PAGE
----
rather than PN. • Concurrent drop of multiple softer links. This latter trigger is not directly1 under the control of the optimizer/operator. R6. and possibly more. to the end user. It is an operation similar to Fast Pilot Shuffling. This is desirable to minimize the amount of “exposure time” while in a marginal forward link diversity state due to the lack of Full Complex capability2. Should this become known to the operators (right now this is not generally known . >-80 dBm) with poor pilot Ec/Io performance. FPS concepts need to be extended to “Cell Swapping”.even within Motorola). Unfortunately. possibility exists for 3-way. • Give the customer/system optimizer some control over “Cell Swaps”. Non-Dominant PN. the Fast Pilot Shuffling algorithm does not discriminate between pilots that originate from the same or different sites. it could be provoke ill feelings. 2. FPS will no longer be useful. Fast Pilot Shuffling does not discriminate between soft and softer connections. Use of increasing values of T_ADD can be used to “weed out” the candidate set and thereby inhibit some number of FPS operations. pilot at another BTS. Cell Swapping is an undesirable additional burden on the infrastructure as well as an additional handoff operation. softer handoff. Chris believes that this is possible. with all it’s attendant messaging (and resulting voice degradation due to lost speech content). The current FPS algorithm triggers off a T_COMP event as well as an event defined by the candidate set pilot Ec/Io being stronger than 2 of 3 active set pilot Ec/Io’s. • Full N-Way Softer Capability. Japan 6-sector will eventually be implemented with single BTS cellsites. Fast Pilot Shuffling. superior performing. Cell Swaps have the potential to leave the subscriber unit especially vulnerable on the forward link during swap transitions. this requires more skill than most operators and system operators possess. This is a condition defined by good/excellent RF coverage (non-ther- mal noise limited case. Page 185 of 208 . 4-way. a technique used in R5. Also known as “FPS”. Softer Shuffling. Thus. however performed at the BTS. 1. • Minimize the number of “Cell Swaps”. Because of the current software limitation of 3 forward/reverse link pairs. A technique used with Partial N-Way SHO whereby a pilot at one BTS is swapped out in favor of another. Also described by some in the industry as “pilot pollution”. Algorithm Requirements / Wish List N-Way soft handoff will require modifications to the MM to determine when to “Cell Swap”. One negative attribute of the current FPS algorithm is that it is completely insensitive to absolute pilot Ec/Io values. Thus. and R7 whereby T_TDROP timers for active set pilots are preempted only in three way SHO when in the presense of a candidate set pilot that meets the shuffle criteria. Both BTSs currently serve the subscriber unit. Instead. Several people have come forth to complain about the algorithms performance in poor RF and/or non-dominant PN conditions where dropping down to 2 forward links (during the shuffle operation) is detrimental to the health of the call. A technique used with Partial N-Way SHO whereby a pilot at one BTS is swapped out in favor of another. Motorola Confidential Proprietary (BTS) to another. superior performing. level. • Suppress Cell Swapping under poor pilot conditions or conditions of non-dominant PN. Soft Shuffling. pilot at the same BTS. In addition. As with FPS.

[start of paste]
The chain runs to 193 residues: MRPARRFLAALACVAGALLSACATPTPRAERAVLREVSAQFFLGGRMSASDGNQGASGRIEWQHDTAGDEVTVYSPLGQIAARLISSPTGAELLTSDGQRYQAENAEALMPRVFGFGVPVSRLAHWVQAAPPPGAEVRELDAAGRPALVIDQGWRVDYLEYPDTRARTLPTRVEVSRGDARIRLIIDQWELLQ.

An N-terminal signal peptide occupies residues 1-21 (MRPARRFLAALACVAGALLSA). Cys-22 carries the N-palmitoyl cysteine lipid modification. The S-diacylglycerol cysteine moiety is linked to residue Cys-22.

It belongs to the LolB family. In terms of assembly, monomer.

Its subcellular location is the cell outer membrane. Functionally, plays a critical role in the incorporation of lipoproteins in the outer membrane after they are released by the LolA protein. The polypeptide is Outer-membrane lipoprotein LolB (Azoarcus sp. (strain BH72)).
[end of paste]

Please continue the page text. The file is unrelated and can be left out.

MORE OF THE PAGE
connections at another cell. 5. • Factor in consideration for IS-95/J-STD-008 Pilot Strength Measurement Message transmission rules. not so complex that it cannot be completed within a release cycle). 2. Motorola Confidential Proprietary • Provide at least some Pilot Dominance capability. • Provide growth path for the eventuality of Full Complex. General Attributes of “Partial N-Way” Partial N-Way soft handoff has the following attributes: 1. we would never implement a 6-sector site with MCCx8 HW and expect it to be capable of 4-Way softer.) Cell Swapping: Swap connections from one cell to one. solid lines are indicative of forward link connections from the cell(s) in question. and T_TDROP parameters is preserved. 7. Full N-Way. This rules must be adhered to.) Softer Shuffling: Fast Pilot Shuffling amongst pilots eminating from a single BTS. In other words. 8. 3. etc. In this figure. Motorola has no experience with Qualcomm subscriber unit performance under N-Way SHO conditions beyond N=3. The R8 implementation should not inhibit. • The implementation must be “achievable” by R8.) Softer Active Set Limiting: Limitation of the number of subscriber active set members by BTS (need better description here. and C. T_COMP. Thus. or restrict.) General ADD/DROP Operations Preserved: Usage of T_ADD. 6.) Multiple Softer DROP Operation: Dropping more than 1 co-BTS pilot (softer connection) from the subscriber active set. or more. This one’s gonna be tough2.) Soft Shuffling: Fast Pilot Shuffling amongst pilots eminating from two different BTSs. Both specifications have clear rules for transmission of Pilot Strength Measurement Messages. 2-way 1. the subscriber unit is in 2-way softer handoff with cell A. As an example. This implies that the algorithm eventually selected lies within the capabilities of current hardware configurations (including inter-CBSC soft handoff) and software development availability (ie. consider the current subscriber growth rate for Hong Kong extrapolated to the R8 time- frame. Page 186 of 208 . 4.) Multiple Softer ADD Operation: Adding more than 1 co-BTS pilot (softer connection) to the subscriber active set. and a full implementation of Infrastruc- ture Assisted Pilot Dominance algorithm(s). Cell Swapping Under “Partial N-Way” Consider Figure #1 below where a subscriber unit is in 5-way soft handoff with cells A. B. 2. • Provide “Fall-back” position in case of possible dissatisfaction with Qualcomm demodulator assignment/reas- signment algorithm(s). T_DROP. It should be noted that the release date for an N-Way SHO algorithm is sufficiently far enough into the future to warrant consideration of impact with respect to heavily loaded CDMA systems1. future soft handoff algorithm evolution.) Maximum number of softer handoff legs from any site is self-limited 3-sector or 6-sector deployments. All 6-sector sites to be implemented by MCCx24 HW.